• Respond to bars of light
      • Unlike simple cells
        • Respond to movement of bars of light in specific direction
  • 47. Striate Cortex - continued
    • End-stopped cells
      • Respond to:
        • Moving lines of specific length
        • Moving corners or angles
      • No response to:
        • Stimuli that are too long
  • 48.
    • Figure 3.23 (a) The receptive field of a simple cortical cell . This cell responds best to a vertical bar of light that covers the excitatory area of the receptive field. The response decreases as the bar is tilted so that it also covers the inhibitory area. (b) Orientation tuning curve of a simple cortical cell for a neuron that responds best to a vertical bar (orientation = 0). ( From “Receptive Fields of Single Neurons in the Cat’s Striate Cortex, “ by D. H. Hubel and T. N. Wiesel, 1959, Journal of Physiology, 148, 579-591, figure 2. Copyright © 1959 by The Physiology Society, Cambridge University Press. Reprinted with permission. )
  • 49.
    • Table 3.1 Properties of neurons in optic nerve, LGN, and cortex.
  • 50. Feature Detectors
    • Neurons that fire to specific features of a stimulus
    • Pathway away from retina shows neurons that fire to more complex stimuli
    • Cells that are feature detectors:
      • Simple cortical cell
      • Complex cortical cell
      • End-stopped cortical cell
  • 51.
    • Figure 3.25 How a neuron in a monkey’s temporal lobe responds to a few stimuli. This neuron responds best to a circular disc with a thin bar. (From “Coding Visual Images of Objects in Interotemporal Cortex of the Macaque Monkey,” by K. Tanaka, H. A. Siato, Y Fukada, and M Moriya, 1991, Journal of Neurophysiology, 66, 170-189. Copyright © 1981 by the American Physiological Society. Reprinted by permission.)
  • 52. Selective Adaptation
    • Neurons tuned to specific stimuli fatigue when exposure is long
    • Fatigue causes adaptation to stimulus
      • Neuron’s firing rate decreases
      • Neuron will fire less when stimulus presented again
    • Selective means that only those neurons that respond to the specific stimulus adapt
  • 53. Method for Selective Adaptation
    • Measure sensitivity to range of one stimulus characteristic
    • Adapt to that characteristic by extended exposure
    • Re-measure the sensitivity to range of the stimulus characteristic
  • 54. Stimulus Characteristics for Selective Adaptation
    • Gratings are used as stimuli
      • Made of alternating light and dark bars
      • Angle relative to vertical can be changed to test for sensitivity to orientation
      • Difference in intensity can be changed to test for sensitivity to contrast
  • 55.
    • Figure 3.26 (a) Gratings that vary in orientation. (b) Gratings that vary in contrast.
  • 56. Method for Contrast Sensitivity
    • Measure contrast threshold by decreasing intensity of grating until person can just see it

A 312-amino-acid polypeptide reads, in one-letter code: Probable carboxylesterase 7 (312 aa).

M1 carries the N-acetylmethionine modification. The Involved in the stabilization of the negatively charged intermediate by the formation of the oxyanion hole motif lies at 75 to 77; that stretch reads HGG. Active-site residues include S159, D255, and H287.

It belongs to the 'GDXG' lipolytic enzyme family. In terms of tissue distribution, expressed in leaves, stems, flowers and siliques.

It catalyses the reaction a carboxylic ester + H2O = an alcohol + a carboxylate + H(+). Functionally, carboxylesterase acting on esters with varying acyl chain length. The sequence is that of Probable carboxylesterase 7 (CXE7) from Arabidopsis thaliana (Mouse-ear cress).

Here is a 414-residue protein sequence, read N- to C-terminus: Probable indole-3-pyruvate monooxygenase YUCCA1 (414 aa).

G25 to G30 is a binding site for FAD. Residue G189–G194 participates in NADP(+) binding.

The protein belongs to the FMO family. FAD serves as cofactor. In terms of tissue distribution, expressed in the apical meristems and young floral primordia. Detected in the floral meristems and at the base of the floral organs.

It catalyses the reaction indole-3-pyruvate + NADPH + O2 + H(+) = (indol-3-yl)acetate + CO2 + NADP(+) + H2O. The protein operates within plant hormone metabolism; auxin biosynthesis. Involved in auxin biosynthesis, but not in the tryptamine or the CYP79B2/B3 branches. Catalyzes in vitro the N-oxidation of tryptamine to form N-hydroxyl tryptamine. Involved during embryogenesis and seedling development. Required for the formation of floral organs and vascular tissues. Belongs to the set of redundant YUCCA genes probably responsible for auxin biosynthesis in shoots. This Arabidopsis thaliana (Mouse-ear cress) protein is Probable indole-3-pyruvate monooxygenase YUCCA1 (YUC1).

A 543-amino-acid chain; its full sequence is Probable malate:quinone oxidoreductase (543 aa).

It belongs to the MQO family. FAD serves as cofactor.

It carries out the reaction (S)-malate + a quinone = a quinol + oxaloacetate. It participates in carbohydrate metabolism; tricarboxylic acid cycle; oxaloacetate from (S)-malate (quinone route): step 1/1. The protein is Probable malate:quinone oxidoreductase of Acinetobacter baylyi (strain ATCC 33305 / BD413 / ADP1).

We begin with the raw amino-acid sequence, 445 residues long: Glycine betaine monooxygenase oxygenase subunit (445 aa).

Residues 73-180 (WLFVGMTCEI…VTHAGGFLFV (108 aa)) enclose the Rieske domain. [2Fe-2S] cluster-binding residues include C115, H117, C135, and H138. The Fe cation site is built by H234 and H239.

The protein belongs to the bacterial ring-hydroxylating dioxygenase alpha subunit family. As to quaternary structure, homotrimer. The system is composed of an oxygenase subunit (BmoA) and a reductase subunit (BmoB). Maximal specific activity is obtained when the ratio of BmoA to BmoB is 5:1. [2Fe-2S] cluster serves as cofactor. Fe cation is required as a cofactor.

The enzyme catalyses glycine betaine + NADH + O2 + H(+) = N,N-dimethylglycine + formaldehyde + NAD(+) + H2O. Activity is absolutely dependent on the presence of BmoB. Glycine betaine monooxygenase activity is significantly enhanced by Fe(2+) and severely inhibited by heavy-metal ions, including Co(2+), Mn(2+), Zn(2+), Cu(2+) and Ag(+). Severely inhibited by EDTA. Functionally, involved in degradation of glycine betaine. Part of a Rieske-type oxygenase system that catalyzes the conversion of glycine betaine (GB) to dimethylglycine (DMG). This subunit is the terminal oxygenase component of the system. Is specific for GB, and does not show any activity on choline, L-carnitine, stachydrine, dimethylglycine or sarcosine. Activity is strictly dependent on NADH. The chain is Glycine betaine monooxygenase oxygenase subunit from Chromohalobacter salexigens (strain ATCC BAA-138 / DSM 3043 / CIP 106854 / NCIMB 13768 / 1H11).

• Calculate the contrast sensitivity by taking 1/threshold
    • If threshold is low, person has high contrast sensitivity
  • 57. Method for Orientation Sensitivity
    • Use a high contrast grating
    • Measure sensitivity to different orientations
    • Adapt person to one orientation
    • Re-measure sensitivity to all orientations
    • Psychophysical curve should show selective adaptation for specific orientation if neurons are tuned to this characteristic
  • 58.
    • Figure 3.27 (a) Results of a psychophysical selective adaptation experiment. This graph shows that the participant’s adaptation to the vertical grating causes a large decrease in her ability to detect the vertical grating when it is presented again, but has less effect on gratings that are tilted to either side of the vertical. (b) Orientation tuning curve of the simple cortical neuron from Figure 3.23b.
  • 59. Size Adaptation
    • Gratings have bars of different sizes
    • Similar method as for contrast and orientation
    • Size adaptation changes the perception of similarly sized bars
  • 60.
    • Figure 3.28 Stimuli for selective adaptation to size. See text for instructions .
  • 61.
    • Figure 3.30 How neurons that respond best to narrow (N), medium (M), and wide (W) bars respond to the medium-bar grating on the right of Figure 3.28. (a-b): Response before adaptation. (c) Response after adaptation to the wide-bar grating at the top left. (d) Response after adaptation to the narrow-bar grating on the bottom left.
  • 62. Selective Rearing
    • Animals reared in specific environment
      • Limits type of stimuli present
      • Neural plasticity would result in lack of ability to see characteristics unavailable in environment
      • Shows that neurons need environment to develop fully
  • 63.
    • Figure 3.31 (a) Striped tube used in Blakemore and Cooper’s (1970) selective rearing experiments. (b) Distribution of optimal orientations for 52 cells from a cat reared in an environment of horizontal stripes, on the left, and for 72 cells from a cat reared in an environment of vertical stripes, on the right. (Blakemore & Cooper, 1970).
  • 64. Perception is Indirect
    • Stimuli in environment impinge on receptors
    • Transduction takes place causing electro-chemical impulse in neurons
    • Provides accurate information about world
    • Feels direct but that is an illusion
    • This is true for all senses